Medical Education for Schoolchildren from Russia at Niigata University

To wrap up my little essay on Japan and Korea (parts one and two), I’ll also tell you about Argentina.
After a while this story will be forgotten, so I decided to write it down
The other day in Argentina at the airport we detained a couple of girls from Russia who had come to Argentina to give birth, but at the border they told the border guards they were traveling.
The border guards detained them (for lying to government officials), but the court quickly decided to release all of them and to let them into the country.
https://www. rbc. ru/politics/11/02/2023/63e7333b9a794764846124cf
The frontier guards most likely acted according to their instructions.
But the court was wiser in its decision.
And it’s the right decision, with an eye to the future.
Each of the girls who came here is at least not poor.
The cheapest ticket to Argentina from Moscow now (at the time of writing) costs a thousand dollars. A first-class ticket costs three thousand dollars. And it is unlikely that many girls in 36 weeks of pregnancy flew in alone — rather they came with their mothers and husbands.
And the plane, landing at the airport in Buenos Aires, will pay a fee for landing and takeoff, for cleaning the cabin, for service, for food, and buy fuel.
And that’s-taxes to Argentina.
Every girl before the birth will rent a house — and most probably not the cheapest, and will buy food (good), and will pay a lot of money to doctors, and will not leave on the second day after the birth, and will spend some time in Argentina, always buying something — and this is again taxes for Argentina.
The child born in Argentina gets Argentinean nationality — and even if he doesn’t stay in Argentina now he’ll go there someday, because that’s his homeland — and that’s again taxes for Argentina.
The parents of the little Argentinean citizen will also get citizenship in a couple of years — and many of them (and as I wrote — they are not poor people) — will really move to Argentina — and it’s taxes again.
So the court was absolutely right, and the Argentine judges obviously think about the future of their country.
Going back to the education in Korea and Japan (the website is about that :)) — I must say that in my opinion both countries are not doing enough to attract foreign students.
But here (with education) the matter is even more interesting than in the example with Argentina.
Each student is not only taxes now (tuition,
accommodation, food, cell phone….), but also a huge deposit for the future.
Everyone will spend a few years in the country, get to know a bunch of guys, and become an ambassador for the culture of the country of study in other countries (if they don’t stay in the country).
And this is also a connection, international connections for universities, for former fellow students, for business…
In general, in my opinion, universities in mono-countries, countries with an absolute majority of the indigenous population, should do everything possible to attract students to their universities.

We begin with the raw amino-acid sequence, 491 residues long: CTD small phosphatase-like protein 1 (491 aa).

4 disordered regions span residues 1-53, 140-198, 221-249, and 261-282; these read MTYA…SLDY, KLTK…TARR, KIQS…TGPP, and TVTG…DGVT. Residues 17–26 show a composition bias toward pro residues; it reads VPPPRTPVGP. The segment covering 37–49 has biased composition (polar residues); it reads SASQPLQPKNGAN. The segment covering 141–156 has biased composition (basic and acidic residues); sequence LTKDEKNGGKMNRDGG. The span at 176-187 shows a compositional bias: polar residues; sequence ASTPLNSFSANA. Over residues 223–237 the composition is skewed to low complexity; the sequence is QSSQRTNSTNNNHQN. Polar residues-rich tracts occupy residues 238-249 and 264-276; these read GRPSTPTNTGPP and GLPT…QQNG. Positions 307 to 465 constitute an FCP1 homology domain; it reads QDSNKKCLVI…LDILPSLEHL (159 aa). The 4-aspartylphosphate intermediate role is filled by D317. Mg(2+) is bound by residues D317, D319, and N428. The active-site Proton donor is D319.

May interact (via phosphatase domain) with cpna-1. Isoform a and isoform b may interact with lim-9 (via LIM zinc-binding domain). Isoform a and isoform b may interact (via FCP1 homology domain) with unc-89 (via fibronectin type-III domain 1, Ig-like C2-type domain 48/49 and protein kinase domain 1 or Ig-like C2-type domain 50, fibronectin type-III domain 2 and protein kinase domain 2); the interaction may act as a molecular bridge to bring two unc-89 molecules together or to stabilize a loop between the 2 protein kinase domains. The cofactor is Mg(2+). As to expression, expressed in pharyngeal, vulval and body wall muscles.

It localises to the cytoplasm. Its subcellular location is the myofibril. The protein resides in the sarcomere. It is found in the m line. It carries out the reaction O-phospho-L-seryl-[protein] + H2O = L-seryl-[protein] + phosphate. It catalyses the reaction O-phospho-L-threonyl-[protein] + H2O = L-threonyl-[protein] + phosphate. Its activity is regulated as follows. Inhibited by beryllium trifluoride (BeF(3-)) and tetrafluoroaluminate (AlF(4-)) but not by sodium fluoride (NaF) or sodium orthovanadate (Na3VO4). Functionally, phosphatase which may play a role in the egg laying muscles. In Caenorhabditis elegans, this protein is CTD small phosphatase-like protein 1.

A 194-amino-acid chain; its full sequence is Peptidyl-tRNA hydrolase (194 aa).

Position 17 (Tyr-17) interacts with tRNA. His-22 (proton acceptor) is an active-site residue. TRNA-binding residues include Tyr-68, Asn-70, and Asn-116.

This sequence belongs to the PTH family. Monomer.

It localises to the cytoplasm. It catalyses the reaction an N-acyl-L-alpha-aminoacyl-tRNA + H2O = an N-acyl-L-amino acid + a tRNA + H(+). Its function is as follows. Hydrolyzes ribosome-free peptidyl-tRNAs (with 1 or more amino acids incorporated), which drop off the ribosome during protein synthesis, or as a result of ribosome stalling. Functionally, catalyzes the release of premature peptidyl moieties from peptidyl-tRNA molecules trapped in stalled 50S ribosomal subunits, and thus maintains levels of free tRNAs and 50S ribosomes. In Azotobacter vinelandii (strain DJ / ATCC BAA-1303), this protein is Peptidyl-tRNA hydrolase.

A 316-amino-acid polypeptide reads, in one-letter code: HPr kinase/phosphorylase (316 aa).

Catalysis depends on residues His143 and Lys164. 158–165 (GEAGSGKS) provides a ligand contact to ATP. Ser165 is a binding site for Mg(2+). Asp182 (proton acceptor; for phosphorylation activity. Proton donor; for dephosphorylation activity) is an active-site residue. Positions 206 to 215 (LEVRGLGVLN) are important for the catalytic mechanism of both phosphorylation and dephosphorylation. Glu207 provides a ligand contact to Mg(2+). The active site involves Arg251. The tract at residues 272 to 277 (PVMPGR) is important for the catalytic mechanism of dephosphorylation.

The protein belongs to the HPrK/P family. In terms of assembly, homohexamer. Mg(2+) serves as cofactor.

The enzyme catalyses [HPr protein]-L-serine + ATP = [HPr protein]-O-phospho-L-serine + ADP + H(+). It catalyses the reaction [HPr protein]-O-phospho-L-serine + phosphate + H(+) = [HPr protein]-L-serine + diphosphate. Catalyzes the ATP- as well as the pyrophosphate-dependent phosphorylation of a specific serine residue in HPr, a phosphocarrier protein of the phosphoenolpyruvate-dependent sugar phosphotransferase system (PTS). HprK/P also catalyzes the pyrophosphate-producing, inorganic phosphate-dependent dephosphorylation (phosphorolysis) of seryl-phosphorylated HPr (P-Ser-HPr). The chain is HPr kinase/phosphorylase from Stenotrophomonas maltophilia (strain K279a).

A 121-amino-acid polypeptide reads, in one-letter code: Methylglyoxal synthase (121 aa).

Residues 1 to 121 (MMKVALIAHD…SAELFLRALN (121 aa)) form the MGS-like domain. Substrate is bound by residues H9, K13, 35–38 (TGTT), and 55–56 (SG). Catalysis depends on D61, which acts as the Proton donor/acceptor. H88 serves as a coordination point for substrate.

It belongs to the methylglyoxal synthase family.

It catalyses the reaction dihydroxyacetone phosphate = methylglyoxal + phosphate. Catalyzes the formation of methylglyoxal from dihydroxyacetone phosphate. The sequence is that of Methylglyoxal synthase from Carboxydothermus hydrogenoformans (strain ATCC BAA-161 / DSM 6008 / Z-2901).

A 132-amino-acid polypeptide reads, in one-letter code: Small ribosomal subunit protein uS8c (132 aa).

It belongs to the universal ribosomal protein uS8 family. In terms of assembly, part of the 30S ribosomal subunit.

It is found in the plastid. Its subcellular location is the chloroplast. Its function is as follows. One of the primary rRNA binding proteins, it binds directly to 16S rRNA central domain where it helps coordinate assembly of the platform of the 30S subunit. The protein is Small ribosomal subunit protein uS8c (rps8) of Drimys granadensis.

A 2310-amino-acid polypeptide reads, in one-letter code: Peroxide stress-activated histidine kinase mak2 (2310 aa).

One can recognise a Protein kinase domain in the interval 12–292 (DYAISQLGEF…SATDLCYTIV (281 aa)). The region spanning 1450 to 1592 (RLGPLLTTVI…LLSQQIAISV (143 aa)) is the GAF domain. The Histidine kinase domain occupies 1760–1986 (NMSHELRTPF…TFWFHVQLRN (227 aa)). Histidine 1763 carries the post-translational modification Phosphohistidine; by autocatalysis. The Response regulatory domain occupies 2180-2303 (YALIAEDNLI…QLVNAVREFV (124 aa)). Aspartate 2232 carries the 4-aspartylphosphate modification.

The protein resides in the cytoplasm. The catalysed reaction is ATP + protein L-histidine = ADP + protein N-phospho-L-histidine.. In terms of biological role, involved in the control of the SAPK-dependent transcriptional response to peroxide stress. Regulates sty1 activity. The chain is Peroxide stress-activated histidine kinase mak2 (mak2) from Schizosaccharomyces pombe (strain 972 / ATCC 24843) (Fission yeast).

And here, by the way, Korea (in Moscow) is absolutely superior to Japan.
There is a Korean Institute in Moscow where they recruit about 200
For the free Korean language course there is a huge cultural center with dances, old and new writing and even tekwon-do.
And Japan takes 20 people to its center, which is impossible to get into.
And the only thing that surprises is the Ikebana course.
Out of approximately 15 schools where you could once learn Japanese in Moscow — are now either two or three, and the information is still hard to find (the information on the website of the Consulate of Japan in Moscow was outdated three years ago, and has not changed since then).
Meanwhile, for example the Chinese language is taught in about 30 Moscow schools and 20 Moscow universities, and for those who study in universities without a Chinese course there is a special inter-departmental institute in the former Mining Institute (now MISIS), where any student of any Moscow university may study Chinese for three years.
Isn’t that why Japan is gradually coming to naught as an economic supergiant, because it is not attracting talented young people from all over the world?
And now, in today’s world, you can no longer be faster, more inventive, better, more comfortable, and richer than the countries that have made it a priority to attract young people to their countries.
My questions:
I am Egor Kugno, a 15-year-old pupil of the 9th grade in Moscow school.
I have a small website — / where I write about my studies, exams and publish various answers from Russian ministries (about paying for studies abroad, transferring money for studies and so on)
The first 7 years I studied in an ordinary (good) Moscow school, had additional classes in biology (microbiology) and chemistry; last year I passed through the competition entrance exams to Chemical School #1501 — #10 in the rating of Moscow schools (it is approximately #30 among ALL schools in Russia). The school chemistry was very good — 6 hours a week, all year round (the standard in Russia is 2 hours a week, now there is no chemistry at all in humanities classes), but everything else, except chemistry, was not very good, and I went to 9th grade to school at the Higher School of Economics — (through entrance exams, of course) — where chemistry is a bit less, but everything else is much better)